Scientists identify gene behind blood orange pigmentation

Photo of article Researchers in China, Italy and the United Kingdom have discovered what gene is responsible for blood orange pigmentation, and how it is controlled. The results, presented in the journal The Plant Cell, could help improve the growth of health-promoting blood oranges and lead to novel solutions for patients suffering from cardiovascular disease, obesity and diabetes. The study was partially supported by two EU-funded projects: FLORA and ATHENA. FLORA ('Flavonoids and related phenolics for healthy living using orally recommended antioxidants') received EUR 3.3 million under the 'Food quality and safety' Thematic area of the EU's Sixth Framework Programme (FP6). ATHENA ('Anthocyanin and polyphenol bioactives for health enhancement through nutritional advancement') has received almost EUR 3 million under the 'Food, agriculture and fisheries, and biotechnology' Theme of the EU's Seventh Framework Programme (FP7).

NB: This article is more than 4 years old so the information may not be up to date.

Published: 10 April 2012


  Low protein level triggers TAR syndrome

Photo of article A European team of scientists has discovered that thrombocytopenia with absent radii (TAR), a rare inherited blood and skeletal disorder, is triggered by low levels of the protein Y14. Presented in the journal Nature Genetics, the findings could help lead to the development of a medical exam that permits prenatal diagnosis and genetic counselling in families affected by TAR. The study was funded in part by the NETSIM ('An integrated study on three novel regulatory hubs in megakaryocytes and platelets, discovered as risk genes for myocardial infarction by a genome-wide association and platelet systems biology study') project, which is backed by a Marie Curie Action 'Networks for Initial Training' grant worth EUR 2.85 million under the EU's Seventh Framework Programme (FP7).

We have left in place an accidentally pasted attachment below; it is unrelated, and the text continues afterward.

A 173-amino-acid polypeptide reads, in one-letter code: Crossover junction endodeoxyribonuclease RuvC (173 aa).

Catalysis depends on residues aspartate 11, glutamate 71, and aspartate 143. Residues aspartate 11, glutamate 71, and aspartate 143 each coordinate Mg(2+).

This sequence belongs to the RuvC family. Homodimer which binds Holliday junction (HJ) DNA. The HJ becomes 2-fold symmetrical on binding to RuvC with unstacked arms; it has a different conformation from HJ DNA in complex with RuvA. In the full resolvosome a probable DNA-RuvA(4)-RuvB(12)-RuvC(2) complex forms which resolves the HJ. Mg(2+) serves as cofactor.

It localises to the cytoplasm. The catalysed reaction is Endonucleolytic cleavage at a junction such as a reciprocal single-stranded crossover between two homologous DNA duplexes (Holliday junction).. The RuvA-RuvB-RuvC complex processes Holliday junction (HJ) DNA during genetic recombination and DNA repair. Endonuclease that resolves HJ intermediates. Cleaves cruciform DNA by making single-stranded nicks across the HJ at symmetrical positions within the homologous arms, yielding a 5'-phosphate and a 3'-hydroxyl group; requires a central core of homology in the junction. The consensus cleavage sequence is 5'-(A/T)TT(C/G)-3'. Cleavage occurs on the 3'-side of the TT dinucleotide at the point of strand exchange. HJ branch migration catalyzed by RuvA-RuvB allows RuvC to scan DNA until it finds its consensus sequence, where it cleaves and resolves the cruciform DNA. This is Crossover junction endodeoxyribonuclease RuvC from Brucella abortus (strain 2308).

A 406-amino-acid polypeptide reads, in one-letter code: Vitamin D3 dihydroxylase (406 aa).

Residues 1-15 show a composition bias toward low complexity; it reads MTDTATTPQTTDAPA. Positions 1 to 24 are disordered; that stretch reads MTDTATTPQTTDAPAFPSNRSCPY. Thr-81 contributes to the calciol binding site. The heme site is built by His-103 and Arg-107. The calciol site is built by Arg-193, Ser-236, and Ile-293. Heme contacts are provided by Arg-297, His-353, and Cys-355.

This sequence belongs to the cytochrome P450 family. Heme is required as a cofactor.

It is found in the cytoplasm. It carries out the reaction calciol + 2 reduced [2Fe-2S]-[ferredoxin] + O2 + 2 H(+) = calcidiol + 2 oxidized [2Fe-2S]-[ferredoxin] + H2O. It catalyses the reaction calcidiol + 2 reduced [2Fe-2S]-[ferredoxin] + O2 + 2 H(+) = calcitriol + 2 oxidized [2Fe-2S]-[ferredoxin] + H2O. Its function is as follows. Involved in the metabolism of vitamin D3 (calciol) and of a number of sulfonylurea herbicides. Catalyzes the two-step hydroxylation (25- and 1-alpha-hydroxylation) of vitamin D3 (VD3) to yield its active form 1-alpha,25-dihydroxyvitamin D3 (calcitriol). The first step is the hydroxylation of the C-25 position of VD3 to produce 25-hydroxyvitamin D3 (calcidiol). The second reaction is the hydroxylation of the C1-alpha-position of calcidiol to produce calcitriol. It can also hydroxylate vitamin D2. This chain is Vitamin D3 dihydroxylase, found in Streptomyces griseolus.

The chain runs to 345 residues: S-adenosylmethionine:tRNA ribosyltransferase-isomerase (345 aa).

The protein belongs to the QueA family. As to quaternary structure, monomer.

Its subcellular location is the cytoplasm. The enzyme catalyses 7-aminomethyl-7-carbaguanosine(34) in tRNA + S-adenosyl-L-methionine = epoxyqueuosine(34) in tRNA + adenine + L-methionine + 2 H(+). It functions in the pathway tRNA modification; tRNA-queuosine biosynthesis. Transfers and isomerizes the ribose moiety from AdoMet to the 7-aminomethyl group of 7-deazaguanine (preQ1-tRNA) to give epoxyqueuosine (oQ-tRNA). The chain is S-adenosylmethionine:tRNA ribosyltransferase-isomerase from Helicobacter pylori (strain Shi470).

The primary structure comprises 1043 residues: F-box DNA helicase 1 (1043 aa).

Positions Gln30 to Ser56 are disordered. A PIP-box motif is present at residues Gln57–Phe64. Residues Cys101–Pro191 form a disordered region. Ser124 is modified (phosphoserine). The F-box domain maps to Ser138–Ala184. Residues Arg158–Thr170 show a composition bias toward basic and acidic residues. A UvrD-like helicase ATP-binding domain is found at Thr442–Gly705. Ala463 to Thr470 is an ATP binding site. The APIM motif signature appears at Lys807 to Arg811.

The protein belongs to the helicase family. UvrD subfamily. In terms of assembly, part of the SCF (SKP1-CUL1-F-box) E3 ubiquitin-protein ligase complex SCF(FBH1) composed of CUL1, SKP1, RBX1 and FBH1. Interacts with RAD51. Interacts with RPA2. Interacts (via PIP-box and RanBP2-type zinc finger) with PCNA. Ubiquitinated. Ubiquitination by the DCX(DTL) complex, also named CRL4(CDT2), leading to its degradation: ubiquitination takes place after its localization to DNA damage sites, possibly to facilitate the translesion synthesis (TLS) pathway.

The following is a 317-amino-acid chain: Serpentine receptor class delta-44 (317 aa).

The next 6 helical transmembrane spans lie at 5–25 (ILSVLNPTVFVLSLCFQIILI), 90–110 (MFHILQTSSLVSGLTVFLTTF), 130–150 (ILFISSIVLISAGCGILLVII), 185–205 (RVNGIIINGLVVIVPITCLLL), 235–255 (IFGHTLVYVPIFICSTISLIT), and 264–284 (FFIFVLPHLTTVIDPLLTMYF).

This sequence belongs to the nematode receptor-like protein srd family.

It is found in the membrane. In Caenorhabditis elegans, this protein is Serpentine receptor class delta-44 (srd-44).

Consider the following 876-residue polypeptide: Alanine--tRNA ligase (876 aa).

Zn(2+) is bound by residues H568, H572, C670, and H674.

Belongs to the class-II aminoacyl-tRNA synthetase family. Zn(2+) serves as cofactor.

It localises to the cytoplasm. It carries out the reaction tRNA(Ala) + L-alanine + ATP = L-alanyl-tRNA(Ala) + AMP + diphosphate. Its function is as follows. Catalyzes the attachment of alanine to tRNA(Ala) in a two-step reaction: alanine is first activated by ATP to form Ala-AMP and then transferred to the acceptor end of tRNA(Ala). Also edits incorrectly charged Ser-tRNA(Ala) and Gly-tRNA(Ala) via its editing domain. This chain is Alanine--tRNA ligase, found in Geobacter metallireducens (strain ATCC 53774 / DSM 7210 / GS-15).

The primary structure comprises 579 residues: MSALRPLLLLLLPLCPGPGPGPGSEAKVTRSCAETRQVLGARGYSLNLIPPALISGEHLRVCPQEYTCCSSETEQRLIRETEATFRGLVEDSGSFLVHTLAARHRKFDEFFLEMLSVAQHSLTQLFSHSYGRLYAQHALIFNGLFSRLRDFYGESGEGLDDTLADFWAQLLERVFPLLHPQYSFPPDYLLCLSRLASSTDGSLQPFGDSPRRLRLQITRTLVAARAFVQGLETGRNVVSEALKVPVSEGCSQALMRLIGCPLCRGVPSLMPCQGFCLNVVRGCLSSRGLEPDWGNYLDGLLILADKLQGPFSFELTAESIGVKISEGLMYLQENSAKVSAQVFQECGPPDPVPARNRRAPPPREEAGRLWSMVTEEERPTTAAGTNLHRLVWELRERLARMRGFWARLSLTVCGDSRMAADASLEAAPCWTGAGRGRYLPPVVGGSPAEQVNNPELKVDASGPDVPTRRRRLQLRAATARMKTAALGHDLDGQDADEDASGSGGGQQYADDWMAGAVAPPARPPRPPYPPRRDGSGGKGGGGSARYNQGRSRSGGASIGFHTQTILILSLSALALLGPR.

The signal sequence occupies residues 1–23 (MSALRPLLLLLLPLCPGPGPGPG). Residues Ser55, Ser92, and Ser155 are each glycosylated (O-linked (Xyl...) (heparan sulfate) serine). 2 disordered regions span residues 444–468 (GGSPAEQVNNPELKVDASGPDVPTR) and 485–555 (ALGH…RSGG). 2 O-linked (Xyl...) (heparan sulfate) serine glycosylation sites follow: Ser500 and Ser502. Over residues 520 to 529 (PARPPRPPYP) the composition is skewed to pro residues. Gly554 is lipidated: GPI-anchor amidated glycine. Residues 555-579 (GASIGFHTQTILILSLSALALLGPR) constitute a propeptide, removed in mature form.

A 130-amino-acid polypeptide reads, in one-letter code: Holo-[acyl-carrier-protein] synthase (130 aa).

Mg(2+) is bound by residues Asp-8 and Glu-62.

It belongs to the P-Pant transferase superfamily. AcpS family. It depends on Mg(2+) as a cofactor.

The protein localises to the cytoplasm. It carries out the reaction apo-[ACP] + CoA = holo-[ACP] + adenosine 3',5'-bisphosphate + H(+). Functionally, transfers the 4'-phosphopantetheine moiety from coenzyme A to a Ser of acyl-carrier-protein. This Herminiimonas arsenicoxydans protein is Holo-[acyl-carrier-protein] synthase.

NB: This article is more than 4 years old so the information may not be up to date.

Published: 30 March 2012


  Study probes genetics and chimp populations

Photo of article Scientists in Cameroon, the Netherlands, the United Kingdom and the United States have discovered that chimpanzee populations living in pretty close proximity are considerably more different genetically than are humans living on different continents. The study shows that genomics can play a key role in chimpanzee conservation. Presented in the journal PLoS Genetics, it was funded in part by the EUPRIM-NET ('European primate network: specialised infrastructures and procedures for biological and biomedical research') project, which clinched more than EUR 4.7 million under the Infrastructures Thematic area of the EU's Sixth Framework Programme (FP6). EUPRIM-NET allowed in particular the scientists to access samples available at the partner research infrastructures.

NB: This article is more than 4 years old so the information may not be up to date.

Published: 28 March 2012